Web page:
My Block

July 24, 2014

I’m finally settled into my place in Helsinki after a hectic past few months. This condition certainly won’t be permanent though, as it goes I’ve already got some upcoming travel plans. Most importantly, I’ll be heading back to Seattle for a couple of weeks in August for a dear friend’s wedding. I’m looking forward to that quite a bit, but not so much the long plane trip.


Kallion Kirkko

I had the good fortune of securing a flat in Helsinki before I even arrived. I had been keeping a close eye on the postings of such things while I was traveling a found a good spot whose renter was quite responsive. We agreed to have my friend Anne, my original Finnish confidante, come check the place out. Anne picked up the keys and had them waiting for me until I arrived. The downside to this was paying a month of so of rent without actually living in the place, but it certainly beats trying not to overstay my welcome anywhere.



The pad is pretty dope. It’s a studio on the 6th floor of a building in one of Helsinki’s densest neighborhoods, Sörnäinen [ˈsørnæɪnen]. It’s facing away from the street and has a nice balcony that overlooks a park. I never really thought of myself as a Kallio [ˈkɑlːio] dweller, Punavuori [ˈpunɑʋuori] or Töölö [ˈtøːlø] always seemed more fitting for me, but the transit connectivity here is pretty unbeatable. The flat is a couple meters from the Sörnäinen Metro station, the 615 airport bus stops right across the street, and a major tram stop is less than a block away. Since the Metro provides such quick and easy service to the center of town I haven’t been taking the trams much, but the #8 provides easy access to Töölö and the west side of town where the Metro is lacking.


Too Finnish for words

I have a love/hate relationship with the Helsinki Metro; it’s a great mobility asset for the city, but it’s crippled in a lot of ways. The city refuses to run it past 23:30, which is pretty pathetic for any transit system, let alone the supposed transit backbone of a city (there has been a recent trial on extending the operating hours until 01:30 on Friday and Saturday, which certainly helps). They’re extending it west into Espoo [ˈespoː], this will undoubtedly ease the commute from Espoo to Helsinki, but there are a handful of corridors inside the city which need this more. Unfortunately none of these in-city corridors will be getting such treatment in the near future, and the system will likely continue operating in stasis once the western extension is complete. At least they’re working on automating it, so we may see some improvements after that’s complete.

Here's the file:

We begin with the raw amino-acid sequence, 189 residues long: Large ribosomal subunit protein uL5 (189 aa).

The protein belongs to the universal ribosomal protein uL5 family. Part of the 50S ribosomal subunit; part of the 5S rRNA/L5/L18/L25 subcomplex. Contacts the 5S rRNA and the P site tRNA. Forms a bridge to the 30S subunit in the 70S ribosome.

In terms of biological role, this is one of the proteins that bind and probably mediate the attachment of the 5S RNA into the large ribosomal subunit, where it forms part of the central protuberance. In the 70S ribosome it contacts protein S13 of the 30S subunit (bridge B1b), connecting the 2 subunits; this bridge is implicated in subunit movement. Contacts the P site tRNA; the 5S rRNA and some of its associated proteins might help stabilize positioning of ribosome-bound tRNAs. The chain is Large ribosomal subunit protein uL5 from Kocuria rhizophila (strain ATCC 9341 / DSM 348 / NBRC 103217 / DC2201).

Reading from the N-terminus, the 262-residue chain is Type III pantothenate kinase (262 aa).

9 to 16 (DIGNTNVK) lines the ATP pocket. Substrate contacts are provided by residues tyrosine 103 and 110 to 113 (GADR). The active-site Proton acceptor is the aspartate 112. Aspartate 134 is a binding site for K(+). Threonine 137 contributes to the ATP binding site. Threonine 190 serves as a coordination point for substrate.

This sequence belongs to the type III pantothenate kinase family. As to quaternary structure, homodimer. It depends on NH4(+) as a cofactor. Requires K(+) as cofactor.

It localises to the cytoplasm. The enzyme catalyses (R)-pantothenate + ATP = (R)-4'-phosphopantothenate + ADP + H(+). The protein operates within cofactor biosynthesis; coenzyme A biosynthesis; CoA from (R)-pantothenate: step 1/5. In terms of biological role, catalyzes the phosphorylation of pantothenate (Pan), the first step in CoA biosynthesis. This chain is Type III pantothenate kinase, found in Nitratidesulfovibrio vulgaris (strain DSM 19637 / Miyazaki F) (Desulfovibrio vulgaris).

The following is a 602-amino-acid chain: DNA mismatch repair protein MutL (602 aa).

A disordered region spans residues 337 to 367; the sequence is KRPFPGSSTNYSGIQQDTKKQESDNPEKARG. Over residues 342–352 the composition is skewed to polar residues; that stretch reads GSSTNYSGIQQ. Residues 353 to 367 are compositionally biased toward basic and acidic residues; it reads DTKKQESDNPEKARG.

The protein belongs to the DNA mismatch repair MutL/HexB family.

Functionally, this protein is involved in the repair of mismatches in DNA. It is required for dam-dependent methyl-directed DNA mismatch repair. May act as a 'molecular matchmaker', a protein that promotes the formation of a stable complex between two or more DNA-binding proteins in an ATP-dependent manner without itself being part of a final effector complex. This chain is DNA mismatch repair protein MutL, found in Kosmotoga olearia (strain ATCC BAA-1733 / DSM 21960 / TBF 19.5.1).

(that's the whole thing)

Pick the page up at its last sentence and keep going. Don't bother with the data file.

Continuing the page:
Looking towards the main station

The trams here are done quite well. Implementing useful surface rail in mixed traffic is a difficult task, but where many American cities fail (I’m looking at you, Seattle and Portland) many European cities excel. The trams in Helsinki run at-grade with a mix of dedicated- and shared-right-of-way. Compared to most European cities, Helsinki (unfortunately) sees a lot of car traffic, but the trams are given pretty good signal priority and can make it through fairly congested stretches without much issue. Many of the busiest corridors have dedicated right-of-way and are able to skip the traffic, which results in a quick and high-capacity line, typically operating at 10-minute headways throughout the day. Architecturally, however, the tram system could use a bit of work. Reorganizing current service into a more frequent grid and doing away with some of the radial and silly-shaped lines would yield wonderful results. Also with the trams, unfortunately, late-night service fails to deliver. 24/7 service is not required (or warranted) in most transit systems, but the occasional run along familiar routes between 01:30 and 03:00 would be tremendously useful. As it is now only a few lines (2, 3, and 4) run up until about 01:30 (the others heading back to base at around 00:00). Middle-of-the-night service is a bit of a point of contention, and it’s hard to weigh the demand against the expenditure. However, the ridership on the scattered and disorganized late-night bus service indicates that the demand is certainly there.


In front of the Hakaniemi metro station

While I’m writing this post it occurs to me that Seattle and Helsinki have a lot in common, maybe that’s why I’m drawn to both. I know I’ve talked about this before, but I’ve rarely (if ever) had a desire to move to a city that’s perfect. New York? Paris? Copenhagen? Stockholm? They won’t do… their transit is too good, their laws too sensible, they’re already dense and urban. Instead I’m drawn to living in the smaller, more backward neighbors of these cities. Cities where the transit is good, but needs work. Cities where proposals for increased density are projects that supporters can get behind, and indeed are combated by equally zealous opponents. Cities where arcane laws (alcohol sales in Finland, for example) still need public outcry to be overturned. While the transit situation is arguably a lot better in Helsinki than it is in my hometown of Seattle, both are facing their issues which require support from the public. Both cities are not as dense as their comparable neighbors, and they both have small and somewhat-organized groups of people pushing for a more urban fabric. Essentially, both cities are teetering on the edge; one bad decision away from utter calamity. A constant uphill battle to maintain the relative utopia. One lapse in concentration and the city you know and love will be destroyed forever. The opulence and prosperity of places like New York and Stockholm puts them square in the not-worried-about-it category; they don’t need my help. I’d rather stay somewhere like Seattle or Helsinki and fight, however futilely, for the things that I think the city would benefit from.


Possibly the most legit living situation I’ve ever been in…

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